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Every day, the Financial Times publishes one or two op-ed articles by guest writers: arguments and ideas that, whether we agree with them or not, have sharpened our opinions on something important. We are interested in all points of view, especially if they are at odds with what we have already printed.

Whether your submission is unsolicited or something we asked for, we will decide whether to publish it only after seeing a full draft. Then we ask: would FT readers kick themselves for missing this? Like them, we care about business, economics, technology and everything else that’s in the news. Our readership is global, so if you are writing about farming in Minnesota, consider how it moves the price of corn in Milan.

Read our op-eds but don’t emulate them. Since we aim to stand out, we reject pieces that would fit in. Make it personal. Tell us something others can’t, be funny or trade on who you are, whether that’s a penniless architect, a former bank chief or a pioneer of political spin. Public relations people make you sound like a press release, so give them a day off. If any like-minded person could have written your piece then assume someone has.

Even if your subject is abstract your writing shouldn’t be. Don’t just say output is increasing; describe the queues outside Tokyo pancake shops so readers actually see what you mean. A colourful quote or a telling anecdote is worth a thousand generalities.

Here are three unique perspectives that readers told us they enjoyed: an insider’s self-deprecating insight into the Washington machine; a small publisher’s surprising defence of Amazon; and an immigration lawyer’s dispiriting advice to Paddington bear.

Read them, then write something unlike them. As these writers did, put aside your convictions and ask: how can I make FT readers care what I think? If the issue is obscure or your opinion familiar, you can’t.

You have at most 800 words, just enough to make a persuasive case for a focused point. We are not flexible about this: no panoramas.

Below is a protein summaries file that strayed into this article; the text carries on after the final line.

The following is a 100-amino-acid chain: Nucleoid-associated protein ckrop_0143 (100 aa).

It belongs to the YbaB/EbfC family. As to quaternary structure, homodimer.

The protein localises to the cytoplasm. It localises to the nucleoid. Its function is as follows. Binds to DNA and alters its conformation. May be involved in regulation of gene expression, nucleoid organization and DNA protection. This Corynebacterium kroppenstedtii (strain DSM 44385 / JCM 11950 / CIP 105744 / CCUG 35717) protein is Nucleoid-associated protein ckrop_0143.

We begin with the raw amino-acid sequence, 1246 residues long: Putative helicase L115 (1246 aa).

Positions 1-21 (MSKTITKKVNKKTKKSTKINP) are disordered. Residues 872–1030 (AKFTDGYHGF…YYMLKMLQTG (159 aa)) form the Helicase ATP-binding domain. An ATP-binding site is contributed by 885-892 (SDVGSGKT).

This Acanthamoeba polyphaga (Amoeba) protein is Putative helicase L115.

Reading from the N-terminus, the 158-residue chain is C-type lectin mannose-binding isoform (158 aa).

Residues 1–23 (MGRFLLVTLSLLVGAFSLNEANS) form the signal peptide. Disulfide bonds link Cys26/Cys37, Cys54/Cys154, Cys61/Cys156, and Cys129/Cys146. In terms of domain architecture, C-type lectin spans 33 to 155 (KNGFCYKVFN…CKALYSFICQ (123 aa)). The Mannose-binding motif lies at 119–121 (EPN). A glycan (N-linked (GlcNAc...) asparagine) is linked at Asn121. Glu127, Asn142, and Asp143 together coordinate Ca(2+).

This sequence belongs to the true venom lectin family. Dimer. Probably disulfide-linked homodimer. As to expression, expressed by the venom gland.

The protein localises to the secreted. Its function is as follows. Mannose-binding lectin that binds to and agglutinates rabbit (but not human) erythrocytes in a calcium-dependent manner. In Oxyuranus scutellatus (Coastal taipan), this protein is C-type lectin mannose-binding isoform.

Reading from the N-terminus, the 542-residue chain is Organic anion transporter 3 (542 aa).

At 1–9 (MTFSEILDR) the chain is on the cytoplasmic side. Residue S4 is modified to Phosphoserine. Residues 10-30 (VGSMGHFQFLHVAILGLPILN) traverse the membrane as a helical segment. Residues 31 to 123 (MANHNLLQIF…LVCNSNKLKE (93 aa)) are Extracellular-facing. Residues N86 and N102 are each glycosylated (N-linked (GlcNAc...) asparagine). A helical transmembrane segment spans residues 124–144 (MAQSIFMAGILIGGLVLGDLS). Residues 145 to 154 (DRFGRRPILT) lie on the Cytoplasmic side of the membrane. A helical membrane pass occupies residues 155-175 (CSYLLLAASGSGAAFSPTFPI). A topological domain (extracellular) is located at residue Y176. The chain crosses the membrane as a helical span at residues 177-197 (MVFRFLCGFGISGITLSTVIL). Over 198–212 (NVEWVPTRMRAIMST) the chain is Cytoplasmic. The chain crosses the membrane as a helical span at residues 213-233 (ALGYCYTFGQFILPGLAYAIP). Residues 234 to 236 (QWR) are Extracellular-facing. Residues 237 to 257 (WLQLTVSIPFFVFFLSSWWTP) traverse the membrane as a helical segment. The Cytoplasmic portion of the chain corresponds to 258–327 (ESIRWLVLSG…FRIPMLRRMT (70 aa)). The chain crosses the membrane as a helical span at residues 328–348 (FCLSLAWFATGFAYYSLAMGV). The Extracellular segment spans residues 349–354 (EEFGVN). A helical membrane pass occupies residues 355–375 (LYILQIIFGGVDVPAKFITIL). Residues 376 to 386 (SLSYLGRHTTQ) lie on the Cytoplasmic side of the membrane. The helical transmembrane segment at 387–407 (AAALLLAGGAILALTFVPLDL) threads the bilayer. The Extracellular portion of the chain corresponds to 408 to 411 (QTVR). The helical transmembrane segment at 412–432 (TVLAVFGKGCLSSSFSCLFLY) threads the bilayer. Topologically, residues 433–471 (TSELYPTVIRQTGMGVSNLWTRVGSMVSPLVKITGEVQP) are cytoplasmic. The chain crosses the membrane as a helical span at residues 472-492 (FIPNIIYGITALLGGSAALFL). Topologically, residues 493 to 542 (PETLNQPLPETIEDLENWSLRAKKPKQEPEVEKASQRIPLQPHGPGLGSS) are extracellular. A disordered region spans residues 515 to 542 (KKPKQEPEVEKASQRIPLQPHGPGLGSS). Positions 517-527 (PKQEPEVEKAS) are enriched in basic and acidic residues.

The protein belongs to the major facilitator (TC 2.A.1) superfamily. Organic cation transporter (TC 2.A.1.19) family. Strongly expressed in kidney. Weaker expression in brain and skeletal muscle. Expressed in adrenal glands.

If we want to publish your piece we will ask you to sign a contract. You must certify that the work is yours and has not appeared elsewhere, even in another language. If we try to verify factual claims and find we can’t, you will need to provide evidence. You must declare any relevant interests. Self-serving pieces are rarely worth reading unless they say something unexpected, and we tell readers about such conflicts.

Your draft will often turn out to be a starting point. An editor might suggest ways of making the language zestier or the argument clearer. Unlike full-time writers, our contributors are not always accustomed to this. So rest assured that we will always show you a final version and, if we cannot agree, you can withdraw your piece.

It’s best to contact us by email. If you have a sharp take on news that is breaking now, send it right away, even if it’s rough. We acknowledge all messages, but reply personally only if there is a chance of publication. If you have not heard from us within three days, you are free to take your work elsewhere.

Among the FT’s 2m or so readers are people who make the biggest decisions in business and politics. If they need to hear from you, so do we.

Instructions on how to submit an article for publication on the opinion page can be found here

Copyright The Financial Times Limited 2018. All rights reserved.

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